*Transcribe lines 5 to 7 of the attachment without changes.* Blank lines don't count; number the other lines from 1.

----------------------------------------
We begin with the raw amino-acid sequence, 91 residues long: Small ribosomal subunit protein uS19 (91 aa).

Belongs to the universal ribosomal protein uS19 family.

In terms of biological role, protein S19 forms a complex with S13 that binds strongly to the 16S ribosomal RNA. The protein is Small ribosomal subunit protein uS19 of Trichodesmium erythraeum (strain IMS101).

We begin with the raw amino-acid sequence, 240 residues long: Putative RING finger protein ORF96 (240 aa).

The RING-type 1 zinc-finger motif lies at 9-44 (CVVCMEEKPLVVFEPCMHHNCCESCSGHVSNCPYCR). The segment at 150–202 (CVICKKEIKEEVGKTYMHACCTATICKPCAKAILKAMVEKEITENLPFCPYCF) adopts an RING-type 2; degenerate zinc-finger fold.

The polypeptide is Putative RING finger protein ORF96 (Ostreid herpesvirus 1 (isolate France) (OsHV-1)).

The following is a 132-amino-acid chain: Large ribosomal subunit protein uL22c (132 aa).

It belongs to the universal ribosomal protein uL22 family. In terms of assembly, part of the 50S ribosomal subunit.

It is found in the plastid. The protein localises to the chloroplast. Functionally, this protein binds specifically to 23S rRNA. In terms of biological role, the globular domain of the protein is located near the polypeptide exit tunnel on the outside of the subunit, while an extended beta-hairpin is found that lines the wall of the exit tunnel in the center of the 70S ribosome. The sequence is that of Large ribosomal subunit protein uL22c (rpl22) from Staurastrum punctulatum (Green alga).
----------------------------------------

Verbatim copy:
The RING-type 1 zinc-finger motif lies at 9-44 (CVVCMEEKPLVVFEPCMHHNCCESCSGHVSNCPYCR). The segment at 150–202 (CVICKKEIKEEVGKTYMHACCTATICKPCAKAILKAMVEKEITENLPFCPYCF) adopts an RING-type 2; degenerate zinc-finger fold.

The polypeptide is Putative RING finger protein ORF96 (Ostreid herpesvirus 1 (isolate France) (OsHV-1)).

The following is a 132-amino-acid chain: Large ribosomal subunit protein uL22c (132 aa).